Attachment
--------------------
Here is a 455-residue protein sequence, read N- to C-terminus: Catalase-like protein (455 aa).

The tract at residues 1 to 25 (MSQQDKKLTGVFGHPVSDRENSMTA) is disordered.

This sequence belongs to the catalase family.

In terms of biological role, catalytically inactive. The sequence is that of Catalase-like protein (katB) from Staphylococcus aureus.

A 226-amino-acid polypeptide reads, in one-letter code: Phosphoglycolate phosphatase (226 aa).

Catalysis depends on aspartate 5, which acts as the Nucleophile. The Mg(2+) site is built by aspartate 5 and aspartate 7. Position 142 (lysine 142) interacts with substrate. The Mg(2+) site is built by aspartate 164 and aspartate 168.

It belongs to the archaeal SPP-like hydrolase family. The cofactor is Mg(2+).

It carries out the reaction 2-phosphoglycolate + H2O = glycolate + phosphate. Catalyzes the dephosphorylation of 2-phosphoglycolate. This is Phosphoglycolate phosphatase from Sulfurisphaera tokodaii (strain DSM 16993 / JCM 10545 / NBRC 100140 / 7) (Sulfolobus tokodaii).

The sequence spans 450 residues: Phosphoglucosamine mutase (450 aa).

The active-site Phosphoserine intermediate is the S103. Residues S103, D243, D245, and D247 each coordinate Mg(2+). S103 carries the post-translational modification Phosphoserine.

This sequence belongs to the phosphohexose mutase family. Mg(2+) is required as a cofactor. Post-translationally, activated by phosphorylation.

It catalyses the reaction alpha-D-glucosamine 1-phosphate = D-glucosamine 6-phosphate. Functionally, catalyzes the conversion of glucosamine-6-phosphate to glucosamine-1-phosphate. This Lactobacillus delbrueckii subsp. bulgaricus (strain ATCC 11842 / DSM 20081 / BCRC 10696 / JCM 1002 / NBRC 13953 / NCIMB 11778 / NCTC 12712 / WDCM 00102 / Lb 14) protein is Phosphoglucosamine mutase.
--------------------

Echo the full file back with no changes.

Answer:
Here is a 455-residue protein sequence, read N- to C-terminus: Catalase-like protein (455 aa).

The tract at residues 1 to 25 (MSQQDKKLTGVFGHPVSDRENSMTA) is disordered.

This sequence belongs to the catalase family.

In terms of biological role, catalytically inactive. The sequence is that of Catalase-like protein (katB) from Staphylococcus aureus.

A 226-amino-acid polypeptide reads, in one-letter code: Phosphoglycolate phosphatase (226 aa).

Catalysis depends on aspartate 5, which acts as the Nucleophile. The Mg(2+) site is built by aspartate 5 and aspartate 7. Position 142 (lysine 142) interacts with substrate. The Mg(2+) site is built by aspartate 164 and aspartate 168.

It belongs to the archaeal SPP-like hydrolase family. The cofactor is Mg(2+).

It carries out the reaction 2-phosphoglycolate + H2O = glycolate + phosphate. Catalyzes the dephosphorylation of 2-phosphoglycolate. This is Phosphoglycolate phosphatase from Sulfurisphaera tokodaii (strain DSM 16993 / JCM 10545 / NBRC 100140 / 7) (Sulfolobus tokodaii).

The sequence spans 450 residues: Phosphoglucosamine mutase (450 aa).

The active-site Phosphoserine intermediate is the S103. Residues S103, D243, D245, and D247 each coordinate Mg(2+). S103 carries the post-translational modification Phosphoserine.

This sequence belongs to the phosphohexose mutase family. Mg(2+) is required as a cofactor. Post-translationally, activated by phosphorylation.

It catalyses the reaction alpha-D-glucosamine 1-phosphate = D-glucosamine 6-phosphate. Functionally, catalyzes the conversion of glucosamine-6-phosphate to glucosamine-1-phosphate. This Lactobacillus delbrueckii subsp. bulgaricus (strain ATCC 11842 / DSM 20081 / BCRC 10696 / JCM 1002 / NBRC 13953 / NCIMB 11778 / NCTC 12712 / WDCM 00102 / Lb 14) protein is Phosphoglucosamine mutase.